In recent weeks, some of the most powerful men in college sports have begun to tiptoe in the same direction...
The Times does have a sprawling sports section. Has Nocera heard?


  1. Catching up with "Real Time" podcasts, Bill Maher took a shot at
    the view Bob suggests here and made hash of it: "Chris Matthews WORSHIPS Bill Clinton, and didn't make such a big deal about more substantive matters like Paula Jones....." very, very strange yet somehow not surprising. It seemed to be sort of a variation of the "let's tie it to the Clintons" gambit, maybe the whole reason the nonsense got so puffed up in the first place.

    1. "the nonsense got so puffed up in the first place"

      It wasn't the nonsense that was so puffed up in Weiner's texts. Really, it's news when your Congressman sexts, denies, confesses, resigns...and then runs for mayor as if it were the most ordinary thing in the world. Has that happened in your district lately?

    2. Let's see: it's the NEW YORK TIMES, and there is a checkered-past candidate for Mayor of NEW YORK CITY, and this candidate actually had a decent chance at winning, except he got caught doing the same things that gave him his checkered past .........and his wife is or was close to Hilary Clinton, who, in addition to wearing a press and wing-nut bullseye since at least 1990, was the former Senator from NEW YORK and currently the putative 2016 Presidential frontrunner.

      Yeah, no news here, especially for the millions of NEW YORK CITY residents, including those who may read the NEW YORK TIMES.

      And please, don't propound the tired trope that the NEW YORK TIMES should cover ONLY substantive issues about the mayoral race. Just count the sheer number of "reality" shows on Bob's beloved cable, including a couple from NEW YORK CITY.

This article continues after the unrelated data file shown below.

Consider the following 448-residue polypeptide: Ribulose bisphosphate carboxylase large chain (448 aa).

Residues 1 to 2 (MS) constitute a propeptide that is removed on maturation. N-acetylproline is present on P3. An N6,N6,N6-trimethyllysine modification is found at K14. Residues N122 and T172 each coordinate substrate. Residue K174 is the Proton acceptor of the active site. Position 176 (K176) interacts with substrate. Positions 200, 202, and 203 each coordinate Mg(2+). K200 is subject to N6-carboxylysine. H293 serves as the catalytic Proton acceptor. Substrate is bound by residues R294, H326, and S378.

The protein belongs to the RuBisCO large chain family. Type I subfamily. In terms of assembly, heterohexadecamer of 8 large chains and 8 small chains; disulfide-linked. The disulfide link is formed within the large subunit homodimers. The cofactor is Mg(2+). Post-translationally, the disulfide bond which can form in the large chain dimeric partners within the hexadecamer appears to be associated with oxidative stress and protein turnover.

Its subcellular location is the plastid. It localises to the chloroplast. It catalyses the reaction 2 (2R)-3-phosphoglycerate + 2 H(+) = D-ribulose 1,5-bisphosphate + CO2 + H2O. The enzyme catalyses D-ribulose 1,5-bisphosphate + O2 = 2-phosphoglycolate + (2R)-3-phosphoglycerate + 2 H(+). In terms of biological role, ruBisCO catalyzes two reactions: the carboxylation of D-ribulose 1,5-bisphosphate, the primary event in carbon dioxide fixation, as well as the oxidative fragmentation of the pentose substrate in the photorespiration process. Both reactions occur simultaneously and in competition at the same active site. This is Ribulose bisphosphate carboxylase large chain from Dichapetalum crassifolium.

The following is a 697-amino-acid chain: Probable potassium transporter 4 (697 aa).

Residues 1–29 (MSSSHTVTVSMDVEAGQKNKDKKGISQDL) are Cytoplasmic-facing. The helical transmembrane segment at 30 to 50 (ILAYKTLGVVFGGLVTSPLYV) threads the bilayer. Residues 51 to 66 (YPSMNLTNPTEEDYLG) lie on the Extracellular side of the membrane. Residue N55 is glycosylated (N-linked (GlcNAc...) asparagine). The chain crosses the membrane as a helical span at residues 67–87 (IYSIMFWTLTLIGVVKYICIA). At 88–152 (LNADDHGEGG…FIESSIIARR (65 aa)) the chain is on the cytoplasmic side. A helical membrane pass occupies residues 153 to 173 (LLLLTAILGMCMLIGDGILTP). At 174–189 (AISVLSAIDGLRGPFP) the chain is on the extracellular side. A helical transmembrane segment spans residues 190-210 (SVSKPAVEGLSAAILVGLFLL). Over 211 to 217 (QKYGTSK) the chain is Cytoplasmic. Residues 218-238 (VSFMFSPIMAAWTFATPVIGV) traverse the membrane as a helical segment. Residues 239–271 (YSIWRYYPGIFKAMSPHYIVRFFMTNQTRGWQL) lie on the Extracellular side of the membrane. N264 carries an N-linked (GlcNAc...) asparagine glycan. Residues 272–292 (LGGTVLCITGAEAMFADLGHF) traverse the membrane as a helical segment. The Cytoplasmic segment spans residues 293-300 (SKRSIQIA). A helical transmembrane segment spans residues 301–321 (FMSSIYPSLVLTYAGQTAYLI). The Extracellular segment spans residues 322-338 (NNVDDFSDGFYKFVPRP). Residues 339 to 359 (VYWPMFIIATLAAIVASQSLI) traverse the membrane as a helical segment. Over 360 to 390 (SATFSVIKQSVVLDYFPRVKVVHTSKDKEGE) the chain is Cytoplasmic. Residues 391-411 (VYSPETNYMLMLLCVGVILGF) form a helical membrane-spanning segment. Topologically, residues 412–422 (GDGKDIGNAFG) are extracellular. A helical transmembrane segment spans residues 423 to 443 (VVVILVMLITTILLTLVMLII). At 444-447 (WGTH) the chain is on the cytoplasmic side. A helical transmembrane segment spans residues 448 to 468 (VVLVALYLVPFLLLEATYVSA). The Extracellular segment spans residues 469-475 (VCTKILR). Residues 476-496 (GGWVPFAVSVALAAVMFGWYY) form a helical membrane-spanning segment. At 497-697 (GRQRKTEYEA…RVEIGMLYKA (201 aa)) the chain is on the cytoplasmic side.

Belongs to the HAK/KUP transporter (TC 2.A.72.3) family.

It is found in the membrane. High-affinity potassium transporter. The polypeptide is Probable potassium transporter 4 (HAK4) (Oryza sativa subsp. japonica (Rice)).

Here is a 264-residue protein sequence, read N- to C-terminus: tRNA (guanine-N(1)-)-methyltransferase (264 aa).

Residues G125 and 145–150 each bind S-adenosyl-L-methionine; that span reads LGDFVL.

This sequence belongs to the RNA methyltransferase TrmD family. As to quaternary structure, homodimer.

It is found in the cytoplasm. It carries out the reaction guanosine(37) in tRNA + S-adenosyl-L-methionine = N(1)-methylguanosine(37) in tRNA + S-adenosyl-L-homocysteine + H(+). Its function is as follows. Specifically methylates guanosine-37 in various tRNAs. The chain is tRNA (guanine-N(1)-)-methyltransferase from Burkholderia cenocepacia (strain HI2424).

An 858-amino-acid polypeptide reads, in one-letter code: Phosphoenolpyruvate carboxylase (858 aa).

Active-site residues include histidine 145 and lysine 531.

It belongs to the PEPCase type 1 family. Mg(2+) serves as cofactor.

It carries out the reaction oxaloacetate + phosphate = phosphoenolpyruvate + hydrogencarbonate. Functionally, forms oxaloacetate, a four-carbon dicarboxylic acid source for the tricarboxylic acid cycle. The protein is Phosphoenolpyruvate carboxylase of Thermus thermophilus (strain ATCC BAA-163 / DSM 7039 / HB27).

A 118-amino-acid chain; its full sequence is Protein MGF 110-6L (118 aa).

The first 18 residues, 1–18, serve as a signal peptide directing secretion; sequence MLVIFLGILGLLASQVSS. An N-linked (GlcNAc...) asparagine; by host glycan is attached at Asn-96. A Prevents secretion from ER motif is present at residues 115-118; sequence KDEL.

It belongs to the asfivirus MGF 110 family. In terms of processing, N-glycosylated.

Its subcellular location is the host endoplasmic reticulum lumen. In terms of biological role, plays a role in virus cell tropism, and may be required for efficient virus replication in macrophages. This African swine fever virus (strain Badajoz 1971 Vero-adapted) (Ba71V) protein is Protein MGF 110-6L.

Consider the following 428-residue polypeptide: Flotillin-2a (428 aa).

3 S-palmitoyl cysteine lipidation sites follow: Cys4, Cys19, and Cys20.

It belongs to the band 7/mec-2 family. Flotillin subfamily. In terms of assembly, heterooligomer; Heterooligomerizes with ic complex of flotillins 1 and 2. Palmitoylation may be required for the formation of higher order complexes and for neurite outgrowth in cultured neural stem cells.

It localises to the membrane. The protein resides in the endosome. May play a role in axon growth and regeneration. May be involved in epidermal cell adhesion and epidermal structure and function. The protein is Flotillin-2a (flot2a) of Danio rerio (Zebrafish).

I know transitions are difficult, Bob, but this isn't working.

    3. I take the view of an actual conservative: your congressman's sex life is none of your concern.

  2. So who gets to decide which colleges are AAA and which colleges are AA? Will colleges be affiliated with a particular pro franchise? I'll be none will want affiliation with either the Redskins, the Indians, or the Braves! The colleges will be able to save big bucks on salaries for coaches. Real minor league coaches get paid squat!

  3. The True & Authentic ActuaryAugust 7, 2013 at 7:35 PM


    Ny Times = 15 Weiner articles (since ?)

    Somerby = 6 Weiner blogs (since 7/25/13)

    1. If the Times didn't run articles on this neither would Somerby.

  4. Okay, to me it was a one day story (as they say in the biz, I think) but I have to admit I thought the press conference was really interesting.
    I have no idea what is going on between or among those two people, but it was bizarre to watch. I had the sense toward the end that it was a performance, that they were almost working together. Anyway. Shall remain a mystery, I guess.
    I could not vote for Weiner after watching that. Not that it matters, I don't live in NYC, but couldn't do it.